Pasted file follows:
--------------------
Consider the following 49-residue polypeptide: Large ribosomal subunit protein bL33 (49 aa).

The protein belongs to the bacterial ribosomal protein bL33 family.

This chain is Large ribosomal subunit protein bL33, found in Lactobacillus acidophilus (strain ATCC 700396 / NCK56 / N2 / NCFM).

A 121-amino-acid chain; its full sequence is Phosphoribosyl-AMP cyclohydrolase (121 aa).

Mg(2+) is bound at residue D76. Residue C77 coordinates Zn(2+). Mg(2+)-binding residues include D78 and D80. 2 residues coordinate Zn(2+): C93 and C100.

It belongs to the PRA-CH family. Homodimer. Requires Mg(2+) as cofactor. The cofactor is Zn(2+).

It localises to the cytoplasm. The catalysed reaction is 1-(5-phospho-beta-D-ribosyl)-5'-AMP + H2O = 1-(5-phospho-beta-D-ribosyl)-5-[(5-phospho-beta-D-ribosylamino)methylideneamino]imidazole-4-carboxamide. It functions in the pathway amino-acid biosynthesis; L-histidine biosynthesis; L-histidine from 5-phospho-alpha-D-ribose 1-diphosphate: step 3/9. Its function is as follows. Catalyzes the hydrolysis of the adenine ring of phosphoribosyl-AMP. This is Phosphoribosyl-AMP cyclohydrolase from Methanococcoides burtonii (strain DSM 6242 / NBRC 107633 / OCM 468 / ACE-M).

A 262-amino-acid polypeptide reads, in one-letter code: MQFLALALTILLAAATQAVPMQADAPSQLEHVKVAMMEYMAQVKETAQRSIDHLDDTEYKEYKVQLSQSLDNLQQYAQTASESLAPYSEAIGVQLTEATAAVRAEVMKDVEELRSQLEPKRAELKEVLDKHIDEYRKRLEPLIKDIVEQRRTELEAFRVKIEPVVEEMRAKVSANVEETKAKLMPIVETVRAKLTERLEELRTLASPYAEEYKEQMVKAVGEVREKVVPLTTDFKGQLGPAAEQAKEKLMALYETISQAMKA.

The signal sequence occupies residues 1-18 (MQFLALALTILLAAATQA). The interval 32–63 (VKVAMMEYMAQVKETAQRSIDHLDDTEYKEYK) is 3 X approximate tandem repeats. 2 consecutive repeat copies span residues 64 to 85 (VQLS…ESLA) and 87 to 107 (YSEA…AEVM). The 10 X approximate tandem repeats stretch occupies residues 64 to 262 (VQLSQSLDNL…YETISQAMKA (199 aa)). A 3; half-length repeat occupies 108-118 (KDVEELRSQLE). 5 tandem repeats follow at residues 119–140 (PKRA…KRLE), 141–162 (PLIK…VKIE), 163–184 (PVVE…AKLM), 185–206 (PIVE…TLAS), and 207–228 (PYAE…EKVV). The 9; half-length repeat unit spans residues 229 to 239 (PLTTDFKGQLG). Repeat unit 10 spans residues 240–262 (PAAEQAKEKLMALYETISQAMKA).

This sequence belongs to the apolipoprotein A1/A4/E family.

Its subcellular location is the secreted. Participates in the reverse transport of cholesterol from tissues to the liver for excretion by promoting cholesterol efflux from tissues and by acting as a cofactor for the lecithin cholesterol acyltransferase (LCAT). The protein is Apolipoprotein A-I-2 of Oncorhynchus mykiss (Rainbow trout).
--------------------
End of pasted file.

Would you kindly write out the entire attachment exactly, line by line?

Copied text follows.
Consider the following 49-residue polypeptide: Large ribosomal subunit protein bL33 (49 aa).

The protein belongs to the bacterial ribosomal protein bL33 family.

This chain is Large ribosomal subunit protein bL33, found in Lactobacillus acidophilus (strain ATCC 700396 / NCK56 / N2 / NCFM).

A 121-amino-acid chain; its full sequence is Phosphoribosyl-AMP cyclohydrolase (121 aa).

Mg(2+) is bound at residue D76. Residue C77 coordinates Zn(2+). Mg(2+)-binding residues include D78 and D80. 2 residues coordinate Zn(2+): C93 and C100.

It belongs to the PRA-CH family. Homodimer. Requires Mg(2+) as cofactor. The cofactor is Zn(2+).

It localises to the cytoplasm. The catalysed reaction is 1-(5-phospho-beta-D-ribosyl)-5'-AMP + H2O = 1-(5-phospho-beta-D-ribosyl)-5-[(5-phospho-beta-D-ribosylamino)methylideneamino]imidazole-4-carboxamide. It functions in the pathway amino-acid biosynthesis; L-histidine biosynthesis; L-histidine from 5-phospho-alpha-D-ribose 1-diphosphate: step 3/9. Its function is as follows. Catalyzes the hydrolysis of the adenine ring of phosphoribosyl-AMP. This is Phosphoribosyl-AMP cyclohydrolase from Methanococcoides burtonii (strain DSM 6242 / NBRC 107633 / OCM 468 / ACE-M).

A 262-amino-acid polypeptide reads, in one-letter code: MQFLALALTILLAAATQAVPMQADAPSQLEHVKVAMMEYMAQVKETAQRSIDHLDDTEYKEYKVQLSQSLDNLQQYAQTASESLAPYSEAIGVQLTEATAAVRAEVMKDVEELRSQLEPKRAELKEVLDKHIDEYRKRLEPLIKDIVEQRRTELEAFRVKIEPVVEEMRAKVSANVEETKAKLMPIVETVRAKLTERLEELRTLASPYAEEYKEQMVKAVGEVREKVVPLTTDFKGQLGPAAEQAKEKLMALYETISQAMKA.

The signal sequence occupies residues 1-18 (MQFLALALTILLAAATQA). The interval 32–63 (VKVAMMEYMAQVKETAQRSIDHLDDTEYKEYK) is 3 X approximate tandem repeats. 2 consecutive repeat copies span residues 64 to 85 (VQLS…ESLA) and 87 to 107 (YSEA…AEVM). The 10 X approximate tandem repeats stretch occupies residues 64 to 262 (VQLSQSLDNL…YETISQAMKA (199 aa)). A 3; half-length repeat occupies 108-118 (KDVEELRSQLE). 5 tandem repeats follow at residues 119–140 (PKRA…KRLE), 141–162 (PLIK…VKIE), 163–184 (PVVE…AKLM), 185–206 (PIVE…TLAS), and 207–228 (PYAE…EKVV). The 9; half-length repeat unit spans residues 229 to 239 (PLTTDFKGQLG). Repeat unit 10 spans residues 240–262 (PAAEQAKEKLMALYETISQAMKA).

This sequence belongs to the apolipoprotein A1/A4/E family.

Its subcellular location is the secreted. Participates in the reverse transport of cholesterol from tissues to the liver for excretion by promoting cholesterol efflux from tissues and by acting as a cofactor for the lecithin cholesterol acyltransferase (LCAT). The protein is Apolipoprotein A-I-2 of Oncorhynchus mykiss (Rainbow trout).